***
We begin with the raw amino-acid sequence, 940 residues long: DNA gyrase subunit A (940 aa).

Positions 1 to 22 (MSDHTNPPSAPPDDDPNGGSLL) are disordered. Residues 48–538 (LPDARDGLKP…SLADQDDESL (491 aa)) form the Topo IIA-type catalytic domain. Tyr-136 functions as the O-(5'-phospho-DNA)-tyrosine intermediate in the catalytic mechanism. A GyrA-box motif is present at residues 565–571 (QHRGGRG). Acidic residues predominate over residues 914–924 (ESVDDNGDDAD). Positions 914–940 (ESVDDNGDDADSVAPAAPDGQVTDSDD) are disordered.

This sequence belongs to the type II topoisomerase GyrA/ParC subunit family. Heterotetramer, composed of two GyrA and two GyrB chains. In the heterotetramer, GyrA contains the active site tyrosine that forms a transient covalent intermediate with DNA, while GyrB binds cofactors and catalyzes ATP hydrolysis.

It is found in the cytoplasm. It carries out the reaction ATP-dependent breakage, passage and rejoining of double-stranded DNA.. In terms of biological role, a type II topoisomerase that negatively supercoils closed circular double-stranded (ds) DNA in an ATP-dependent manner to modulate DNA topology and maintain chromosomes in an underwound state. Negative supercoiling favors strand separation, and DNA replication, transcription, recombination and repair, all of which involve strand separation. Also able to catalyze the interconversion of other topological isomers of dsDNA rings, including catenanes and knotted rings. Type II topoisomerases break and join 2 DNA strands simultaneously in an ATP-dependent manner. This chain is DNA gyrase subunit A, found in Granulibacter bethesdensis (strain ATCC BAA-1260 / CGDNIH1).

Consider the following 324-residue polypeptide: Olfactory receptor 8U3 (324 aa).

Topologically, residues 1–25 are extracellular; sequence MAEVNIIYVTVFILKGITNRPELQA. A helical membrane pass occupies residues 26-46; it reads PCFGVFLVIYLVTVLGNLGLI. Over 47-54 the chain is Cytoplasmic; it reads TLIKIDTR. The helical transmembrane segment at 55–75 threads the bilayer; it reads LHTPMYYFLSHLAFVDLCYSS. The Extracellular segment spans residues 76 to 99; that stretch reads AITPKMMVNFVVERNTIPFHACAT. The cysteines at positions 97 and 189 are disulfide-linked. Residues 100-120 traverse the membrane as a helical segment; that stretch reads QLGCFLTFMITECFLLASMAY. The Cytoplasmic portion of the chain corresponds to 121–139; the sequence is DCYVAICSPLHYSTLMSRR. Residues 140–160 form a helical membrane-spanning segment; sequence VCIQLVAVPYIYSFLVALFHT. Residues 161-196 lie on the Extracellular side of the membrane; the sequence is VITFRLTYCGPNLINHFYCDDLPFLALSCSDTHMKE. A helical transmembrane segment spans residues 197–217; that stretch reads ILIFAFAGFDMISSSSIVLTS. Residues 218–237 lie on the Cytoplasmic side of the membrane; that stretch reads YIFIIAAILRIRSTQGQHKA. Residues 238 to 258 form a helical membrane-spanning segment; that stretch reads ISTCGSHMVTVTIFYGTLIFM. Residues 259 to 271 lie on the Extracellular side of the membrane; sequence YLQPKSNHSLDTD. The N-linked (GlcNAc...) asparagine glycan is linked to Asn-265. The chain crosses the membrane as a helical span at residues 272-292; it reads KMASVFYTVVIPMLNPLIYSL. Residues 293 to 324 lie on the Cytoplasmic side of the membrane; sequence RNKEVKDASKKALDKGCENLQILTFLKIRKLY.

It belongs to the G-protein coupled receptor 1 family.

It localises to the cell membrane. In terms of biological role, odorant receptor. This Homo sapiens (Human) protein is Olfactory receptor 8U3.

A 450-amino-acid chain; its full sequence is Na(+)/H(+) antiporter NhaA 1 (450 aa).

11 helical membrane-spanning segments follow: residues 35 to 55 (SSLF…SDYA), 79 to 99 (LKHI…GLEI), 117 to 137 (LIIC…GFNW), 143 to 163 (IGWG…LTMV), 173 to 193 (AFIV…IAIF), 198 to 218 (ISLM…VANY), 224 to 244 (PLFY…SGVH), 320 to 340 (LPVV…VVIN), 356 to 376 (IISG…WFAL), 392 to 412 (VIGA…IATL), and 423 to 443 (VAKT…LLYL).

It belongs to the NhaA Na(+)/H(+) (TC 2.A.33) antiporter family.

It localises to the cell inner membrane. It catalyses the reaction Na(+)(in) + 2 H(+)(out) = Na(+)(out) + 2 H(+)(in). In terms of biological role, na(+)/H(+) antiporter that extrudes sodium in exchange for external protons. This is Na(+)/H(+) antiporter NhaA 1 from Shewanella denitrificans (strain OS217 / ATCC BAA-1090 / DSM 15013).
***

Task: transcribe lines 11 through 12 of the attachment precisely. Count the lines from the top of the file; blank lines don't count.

It belongs to the NhaA Na(+)/H(+) (TC 2.A.33) antiporter family.

It localises to the cell inner membrane. It catalyses the reaction Na(+)(in) + 2 H(+)(out) = Na(+)(out) + 2 H(+)(in). In terms of biological role, na(+)/H(+) antiporter that extrudes sodium in exchange for external protons. This is Na(+)/H(+) antiporter NhaA 1 from Shewanella denitrificans (strain OS217 / ATCC BAA-1090 / DSM 15013).